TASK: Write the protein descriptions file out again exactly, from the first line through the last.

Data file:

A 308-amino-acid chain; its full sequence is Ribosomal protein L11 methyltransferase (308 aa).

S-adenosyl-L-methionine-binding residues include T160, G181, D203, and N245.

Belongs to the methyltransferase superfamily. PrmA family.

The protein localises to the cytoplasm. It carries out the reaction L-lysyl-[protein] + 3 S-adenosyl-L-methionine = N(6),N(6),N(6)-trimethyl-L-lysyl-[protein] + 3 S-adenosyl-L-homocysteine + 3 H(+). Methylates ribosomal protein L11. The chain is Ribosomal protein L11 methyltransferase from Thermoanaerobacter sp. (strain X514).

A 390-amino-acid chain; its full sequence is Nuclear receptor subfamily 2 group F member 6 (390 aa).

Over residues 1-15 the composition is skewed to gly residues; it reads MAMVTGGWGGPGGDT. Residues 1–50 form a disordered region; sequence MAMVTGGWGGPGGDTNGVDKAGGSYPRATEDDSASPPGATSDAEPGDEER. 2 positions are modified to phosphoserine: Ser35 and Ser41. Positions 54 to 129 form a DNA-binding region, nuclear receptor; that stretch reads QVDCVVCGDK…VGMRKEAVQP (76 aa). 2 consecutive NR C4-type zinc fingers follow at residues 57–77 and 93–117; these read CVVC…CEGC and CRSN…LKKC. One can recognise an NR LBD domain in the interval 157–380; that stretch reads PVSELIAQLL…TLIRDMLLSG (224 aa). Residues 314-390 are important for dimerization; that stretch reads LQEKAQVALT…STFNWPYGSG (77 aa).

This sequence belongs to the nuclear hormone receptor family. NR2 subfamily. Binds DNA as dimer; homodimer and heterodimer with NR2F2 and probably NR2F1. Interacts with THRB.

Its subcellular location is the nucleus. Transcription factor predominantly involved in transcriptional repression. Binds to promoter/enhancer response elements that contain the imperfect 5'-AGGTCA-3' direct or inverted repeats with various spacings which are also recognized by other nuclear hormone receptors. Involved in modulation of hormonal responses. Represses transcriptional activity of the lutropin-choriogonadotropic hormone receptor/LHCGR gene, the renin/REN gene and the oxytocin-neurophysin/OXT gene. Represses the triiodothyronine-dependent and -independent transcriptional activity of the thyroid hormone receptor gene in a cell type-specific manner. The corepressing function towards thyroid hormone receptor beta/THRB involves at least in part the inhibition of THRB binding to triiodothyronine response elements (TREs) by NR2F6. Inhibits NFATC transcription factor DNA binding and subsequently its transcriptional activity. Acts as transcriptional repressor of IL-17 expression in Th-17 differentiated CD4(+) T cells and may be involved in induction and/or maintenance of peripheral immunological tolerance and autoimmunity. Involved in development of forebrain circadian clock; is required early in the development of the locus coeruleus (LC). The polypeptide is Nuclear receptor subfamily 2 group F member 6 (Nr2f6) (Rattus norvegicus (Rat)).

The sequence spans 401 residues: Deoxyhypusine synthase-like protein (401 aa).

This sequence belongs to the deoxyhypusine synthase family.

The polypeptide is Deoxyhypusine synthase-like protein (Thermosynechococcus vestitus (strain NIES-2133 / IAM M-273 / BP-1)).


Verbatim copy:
A 308-amino-acid chain; its full sequence is Ribosomal protein L11 methyltransferase (308 aa).

S-adenosyl-L-methionine-binding residues include T160, G181, D203, and N245.

Belongs to the methyltransferase superfamily. PrmA family.

The protein localises to the cytoplasm. It carries out the reaction L-lysyl-[protein] + 3 S-adenosyl-L-methionine = N(6),N(6),N(6)-trimethyl-L-lysyl-[protein] + 3 S-adenosyl-L-homocysteine + 3 H(+). Methylates ribosomal protein L11. The chain is Ribosomal protein L11 methyltransferase from Thermoanaerobacter sp. (strain X514).

A 390-amino-acid chain; its full sequence is Nuclear receptor subfamily 2 group F member 6 (390 aa).

Over residues 1-15 the composition is skewed to gly residues; it reads MAMVTGGWGGPGGDT. Residues 1–50 form a disordered region; sequence MAMVTGGWGGPGGDTNGVDKAGGSYPRATEDDSASPPGATSDAEPGDEER. 2 positions are modified to phosphoserine: Ser35 and Ser41. Positions 54 to 129 form a DNA-binding region, nuclear receptor; that stretch reads QVDCVVCGDK…VGMRKEAVQP (76 aa). 2 consecutive NR C4-type zinc fingers follow at residues 57–77 and 93–117; these read CVVC…CEGC and CRSN…LKKC. One can recognise an NR LBD domain in the interval 157–380; that stretch reads PVSELIAQLL…TLIRDMLLSG (224 aa). Residues 314-390 are important for dimerization; that stretch reads LQEKAQVALT…STFNWPYGSG (77 aa).

This sequence belongs to the nuclear hormone receptor family. NR2 subfamily. Binds DNA as dimer; homodimer and heterodimer with NR2F2 and probably NR2F1. Interacts with THRB.

Its subcellular location is the nucleus. Transcription factor predominantly involved in transcriptional repression. Binds to promoter/enhancer response elements that contain the imperfect 5'-AGGTCA-3' direct or inverted repeats with various spacings which are also recognized by other nuclear hormone receptors. Involved in modulation of hormonal responses. Represses transcriptional activity of the lutropin-choriogonadotropic hormone receptor/LHCGR gene, the renin/REN gene and the oxytocin-neurophysin/OXT gene. Represses the triiodothyronine-dependent and -independent transcriptional activity of the thyroid hormone receptor gene in a cell type-specific manner. The corepressing function towards thyroid hormone receptor beta/THRB involves at least in part the inhibition of THRB binding to triiodothyronine response elements (TREs) by NR2F6. Inhibits NFATC transcription factor DNA binding and subsequently its transcriptional activity. Acts as transcriptional repressor of IL-17 expression in Th-17 differentiated CD4(+) T cells and may be involved in induction and/or maintenance of peripheral immunological tolerance and autoimmunity. Involved in development of forebrain circadian clock; is required early in the development of the locus coeruleus (LC). The polypeptide is Nuclear receptor subfamily 2 group F member 6 (Nr2f6) (Rattus norvegicus (Rat)).

The sequence spans 401 residues: Deoxyhypusine synthase-like protein (401 aa).

This sequence belongs to the deoxyhypusine synthase family.

The polypeptide is Deoxyhypusine synthase-like protein (Thermosynechococcus vestitus (strain NIES-2133 / IAM M-273 / BP-1)).